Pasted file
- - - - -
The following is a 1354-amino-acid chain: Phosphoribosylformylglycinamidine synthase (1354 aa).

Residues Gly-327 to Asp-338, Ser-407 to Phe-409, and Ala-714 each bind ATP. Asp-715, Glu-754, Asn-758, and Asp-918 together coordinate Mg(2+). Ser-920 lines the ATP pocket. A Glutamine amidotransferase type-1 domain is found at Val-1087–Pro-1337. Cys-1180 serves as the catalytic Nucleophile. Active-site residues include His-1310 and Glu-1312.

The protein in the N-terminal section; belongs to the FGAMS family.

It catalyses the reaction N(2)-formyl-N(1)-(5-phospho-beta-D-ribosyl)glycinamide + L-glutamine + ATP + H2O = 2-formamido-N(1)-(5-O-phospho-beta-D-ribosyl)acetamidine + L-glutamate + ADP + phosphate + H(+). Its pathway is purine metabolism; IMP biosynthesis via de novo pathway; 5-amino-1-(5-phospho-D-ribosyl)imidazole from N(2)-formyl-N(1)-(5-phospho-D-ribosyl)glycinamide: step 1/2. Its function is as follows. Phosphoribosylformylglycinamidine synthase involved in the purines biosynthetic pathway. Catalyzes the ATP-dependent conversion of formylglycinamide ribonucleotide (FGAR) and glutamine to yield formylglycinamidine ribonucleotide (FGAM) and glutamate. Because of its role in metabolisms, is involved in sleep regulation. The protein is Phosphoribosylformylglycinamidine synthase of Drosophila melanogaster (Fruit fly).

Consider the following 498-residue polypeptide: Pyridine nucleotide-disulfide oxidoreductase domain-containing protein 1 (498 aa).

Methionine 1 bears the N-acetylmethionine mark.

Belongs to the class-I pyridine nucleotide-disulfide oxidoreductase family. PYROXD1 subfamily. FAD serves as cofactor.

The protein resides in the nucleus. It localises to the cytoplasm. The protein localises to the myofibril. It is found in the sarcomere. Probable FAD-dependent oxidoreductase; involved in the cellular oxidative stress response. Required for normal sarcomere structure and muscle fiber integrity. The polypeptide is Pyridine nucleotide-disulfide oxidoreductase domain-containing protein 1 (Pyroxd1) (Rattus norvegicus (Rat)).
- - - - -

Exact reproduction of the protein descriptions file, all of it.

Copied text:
The following is a 1354-amino-acid chain: Phosphoribosylformylglycinamidine synthase (1354 aa).

Residues Gly-327 to Asp-338, Ser-407 to Phe-409, and Ala-714 each bind ATP. Asp-715, Glu-754, Asn-758, and Asp-918 together coordinate Mg(2+). Ser-920 lines the ATP pocket. A Glutamine amidotransferase type-1 domain is found at Val-1087–Pro-1337. Cys-1180 serves as the catalytic Nucleophile. Active-site residues include His-1310 and Glu-1312.

The protein in the N-terminal section; belongs to the FGAMS family.

It catalyses the reaction N(2)-formyl-N(1)-(5-phospho-beta-D-ribosyl)glycinamide + L-glutamine + ATP + H2O = 2-formamido-N(1)-(5-O-phospho-beta-D-ribosyl)acetamidine + L-glutamate + ADP + phosphate + H(+). Its pathway is purine metabolism; IMP biosynthesis via de novo pathway; 5-amino-1-(5-phospho-D-ribosyl)imidazole from N(2)-formyl-N(1)-(5-phospho-D-ribosyl)glycinamide: step 1/2. Its function is as follows. Phosphoribosylformylglycinamidine synthase involved in the purines biosynthetic pathway. Catalyzes the ATP-dependent conversion of formylglycinamide ribonucleotide (FGAR) and glutamine to yield formylglycinamidine ribonucleotide (FGAM) and glutamate. Because of its role in metabolisms, is involved in sleep regulation. The protein is Phosphoribosylformylglycinamidine synthase of Drosophila melanogaster (Fruit fly).

Consider the following 498-residue polypeptide: Pyridine nucleotide-disulfide oxidoreductase domain-containing protein 1 (498 aa).

Methionine 1 bears the N-acetylmethionine mark.

Belongs to the class-I pyridine nucleotide-disulfide oxidoreductase family. PYROXD1 subfamily. FAD serves as cofactor.

The protein resides in the nucleus. It localises to the cytoplasm. The protein localises to the myofibril. It is found in the sarcomere. Probable FAD-dependent oxidoreductase; involved in the cellular oxidative stress response. Required for normal sarcomere structure and muscle fiber integrity. The polypeptide is Pyridine nucleotide-disulfide oxidoreductase domain-containing protein 1 (Pyroxd1) (Rattus norvegicus (Rat)).